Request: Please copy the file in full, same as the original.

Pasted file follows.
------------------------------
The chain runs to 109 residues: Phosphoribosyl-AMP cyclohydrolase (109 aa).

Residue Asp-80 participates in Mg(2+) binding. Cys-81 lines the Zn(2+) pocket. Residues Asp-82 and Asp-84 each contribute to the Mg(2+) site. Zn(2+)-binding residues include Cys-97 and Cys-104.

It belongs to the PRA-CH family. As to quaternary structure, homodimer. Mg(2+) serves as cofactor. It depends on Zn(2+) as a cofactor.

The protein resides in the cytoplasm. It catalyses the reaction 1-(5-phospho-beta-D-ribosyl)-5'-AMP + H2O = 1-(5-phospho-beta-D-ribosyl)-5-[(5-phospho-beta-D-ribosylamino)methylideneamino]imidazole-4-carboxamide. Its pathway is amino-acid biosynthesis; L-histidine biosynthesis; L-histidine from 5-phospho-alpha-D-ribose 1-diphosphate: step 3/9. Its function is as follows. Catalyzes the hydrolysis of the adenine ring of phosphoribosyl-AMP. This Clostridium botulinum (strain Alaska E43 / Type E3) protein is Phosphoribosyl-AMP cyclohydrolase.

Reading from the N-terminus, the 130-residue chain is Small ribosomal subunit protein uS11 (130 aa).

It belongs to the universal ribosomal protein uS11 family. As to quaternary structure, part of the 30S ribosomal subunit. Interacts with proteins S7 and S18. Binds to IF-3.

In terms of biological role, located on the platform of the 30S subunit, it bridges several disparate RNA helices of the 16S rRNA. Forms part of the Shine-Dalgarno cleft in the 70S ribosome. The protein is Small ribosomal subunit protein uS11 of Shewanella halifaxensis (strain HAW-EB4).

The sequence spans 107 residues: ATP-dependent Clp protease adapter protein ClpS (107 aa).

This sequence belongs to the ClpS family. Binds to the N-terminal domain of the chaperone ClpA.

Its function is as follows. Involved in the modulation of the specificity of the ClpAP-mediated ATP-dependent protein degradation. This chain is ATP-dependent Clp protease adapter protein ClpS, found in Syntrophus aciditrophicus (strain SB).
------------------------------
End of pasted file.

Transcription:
The chain runs to 109 residues: Phosphoribosyl-AMP cyclohydrolase (109 aa).

Residue Asp-80 participates in Mg(2+) binding. Cys-81 lines the Zn(2+) pocket. Residues Asp-82 and Asp-84 each contribute to the Mg(2+) site. Zn(2+)-binding residues include Cys-97 and Cys-104.

It belongs to the PRA-CH family. As to quaternary structure, homodimer. Mg(2+) serves as cofactor. It depends on Zn(2+) as a cofactor.

The protein resides in the cytoplasm. It catalyses the reaction 1-(5-phospho-beta-D-ribosyl)-5'-AMP + H2O = 1-(5-phospho-beta-D-ribosyl)-5-[(5-phospho-beta-D-ribosylamino)methylideneamino]imidazole-4-carboxamide. Its pathway is amino-acid biosynthesis; L-histidine biosynthesis; L-histidine from 5-phospho-alpha-D-ribose 1-diphosphate: step 3/9. Its function is as follows. Catalyzes the hydrolysis of the adenine ring of phosphoribosyl-AMP. This Clostridium botulinum (strain Alaska E43 / Type E3) protein is Phosphoribosyl-AMP cyclohydrolase.

Reading from the N-terminus, the 130-residue chain is Small ribosomal subunit protein uS11 (130 aa).

It belongs to the universal ribosomal protein uS11 family. As to quaternary structure, part of the 30S ribosomal subunit. Interacts with proteins S7 and S18. Binds to IF-3.

In terms of biological role, located on the platform of the 30S subunit, it bridges several disparate RNA helices of the 16S rRNA. Forms part of the Shine-Dalgarno cleft in the 70S ribosome. The protein is Small ribosomal subunit protein uS11 of Shewanella halifaxensis (strain HAW-EB4).

The sequence spans 107 residues: ATP-dependent Clp protease adapter protein ClpS (107 aa).

This sequence belongs to the ClpS family. Binds to the N-terminal domain of the chaperone ClpA.

Its function is as follows. Involved in the modulation of the specificity of the ClpAP-mediated ATP-dependent protein degradation. This chain is ATP-dependent Clp protease adapter protein ClpS, found in Syntrophus aciditrophicus (strain SB).